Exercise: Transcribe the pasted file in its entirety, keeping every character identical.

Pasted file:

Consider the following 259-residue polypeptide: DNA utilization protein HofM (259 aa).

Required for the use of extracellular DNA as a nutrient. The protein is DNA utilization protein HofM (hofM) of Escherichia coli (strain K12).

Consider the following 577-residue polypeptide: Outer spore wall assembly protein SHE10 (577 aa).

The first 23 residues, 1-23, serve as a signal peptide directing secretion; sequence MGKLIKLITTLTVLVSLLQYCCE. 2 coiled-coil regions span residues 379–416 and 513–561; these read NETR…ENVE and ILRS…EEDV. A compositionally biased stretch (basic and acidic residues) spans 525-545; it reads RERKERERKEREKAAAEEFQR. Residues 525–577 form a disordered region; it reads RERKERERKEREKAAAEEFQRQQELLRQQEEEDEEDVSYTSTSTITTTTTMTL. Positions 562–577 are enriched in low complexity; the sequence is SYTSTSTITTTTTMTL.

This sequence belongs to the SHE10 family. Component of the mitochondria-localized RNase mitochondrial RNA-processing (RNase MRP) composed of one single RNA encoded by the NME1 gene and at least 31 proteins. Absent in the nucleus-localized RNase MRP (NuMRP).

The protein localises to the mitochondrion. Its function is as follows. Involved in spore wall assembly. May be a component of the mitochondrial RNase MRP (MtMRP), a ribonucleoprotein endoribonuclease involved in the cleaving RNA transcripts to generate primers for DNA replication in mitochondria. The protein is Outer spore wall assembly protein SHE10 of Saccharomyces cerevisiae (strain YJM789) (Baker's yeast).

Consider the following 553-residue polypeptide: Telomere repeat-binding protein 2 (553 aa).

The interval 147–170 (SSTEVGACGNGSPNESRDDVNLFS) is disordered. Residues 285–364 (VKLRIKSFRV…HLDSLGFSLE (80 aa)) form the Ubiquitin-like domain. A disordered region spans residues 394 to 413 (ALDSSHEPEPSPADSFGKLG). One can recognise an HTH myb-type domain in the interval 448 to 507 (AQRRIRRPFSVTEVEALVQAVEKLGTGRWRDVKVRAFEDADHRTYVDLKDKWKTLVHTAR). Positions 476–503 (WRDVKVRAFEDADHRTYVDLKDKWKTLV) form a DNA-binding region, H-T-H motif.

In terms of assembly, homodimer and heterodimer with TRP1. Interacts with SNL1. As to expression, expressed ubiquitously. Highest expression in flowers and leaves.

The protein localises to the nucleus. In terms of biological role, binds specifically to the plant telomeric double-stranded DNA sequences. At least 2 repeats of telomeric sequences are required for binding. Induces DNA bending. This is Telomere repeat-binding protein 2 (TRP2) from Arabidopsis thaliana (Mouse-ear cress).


Consider the following 259-residue polypeptide: DNA utilization protein HofM (259 aa).

Required for the use of extracellular DNA as a nutrient. The protein is DNA utilization protein HofM (hofM) of Escherichia coli (strain K12).

Consider the following 577-residue polypeptide: Outer spore wall assembly protein SHE10 (577 aa).

The first 23 residues, 1-23, serve as a signal peptide directing secretion; sequence MGKLIKLITTLTVLVSLLQYCCE. 2 coiled-coil regions span residues 379–416 and 513–561; these read NETR…ENVE and ILRS…EEDV. A compositionally biased stretch (basic and acidic residues) spans 525-545; it reads RERKERERKEREKAAAEEFQR. Residues 525–577 form a disordered region; it reads RERKERERKEREKAAAEEFQRQQELLRQQEEEDEEDVSYTSTSTITTTTTMTL. Positions 562–577 are enriched in low complexity; the sequence is SYTSTSTITTTTTMTL.

This sequence belongs to the SHE10 family. Component of the mitochondria-localized RNase mitochondrial RNA-processing (RNase MRP) composed of one single RNA encoded by the NME1 gene and at least 31 proteins. Absent in the nucleus-localized RNase MRP (NuMRP).

The protein localises to the mitochondrion. Its function is as follows. Involved in spore wall assembly. May be a component of the mitochondrial RNase MRP (MtMRP), a ribonucleoprotein endoribonuclease involved in the cleaving RNA transcripts to generate primers for DNA replication in mitochondria. The protein is Outer spore wall assembly protein SHE10 of Saccharomyces cerevisiae (strain YJM789) (Baker's yeast).

Consider the following 553-residue polypeptide: Telomere repeat-binding protein 2 (553 aa).

The interval 147–170 (SSTEVGACGNGSPNESRDDVNLFS) is disordered. Residues 285–364 (VKLRIKSFRV…HLDSLGFSLE (80 aa)) form the Ubiquitin-like domain. A disordered region spans residues 394 to 413 (ALDSSHEPEPSPADSFGKLG). One can recognise an HTH myb-type domain in the interval 448 to 507 (AQRRIRRPFSVTEVEALVQAVEKLGTGRWRDVKVRAFEDADHRTYVDLKDKWKTLVHTAR). Positions 476–503 (WRDVKVRAFEDADHRTYVDLKDKWKTLV) form a DNA-binding region, H-T-H motif.

In terms of assembly, homodimer and heterodimer with TRP1. Interacts with SNL1. As to expression, expressed ubiquitously. Highest expression in flowers and leaves.

The protein localises to the nucleus. In terms of biological role, binds specifically to the plant telomeric double-stranded DNA sequences. At least 2 repeats of telomeric sequences are required for binding. Induces DNA bending. This is Telomere repeat-binding protein 2 (TRP2) from Arabidopsis thaliana (Mouse-ear cress).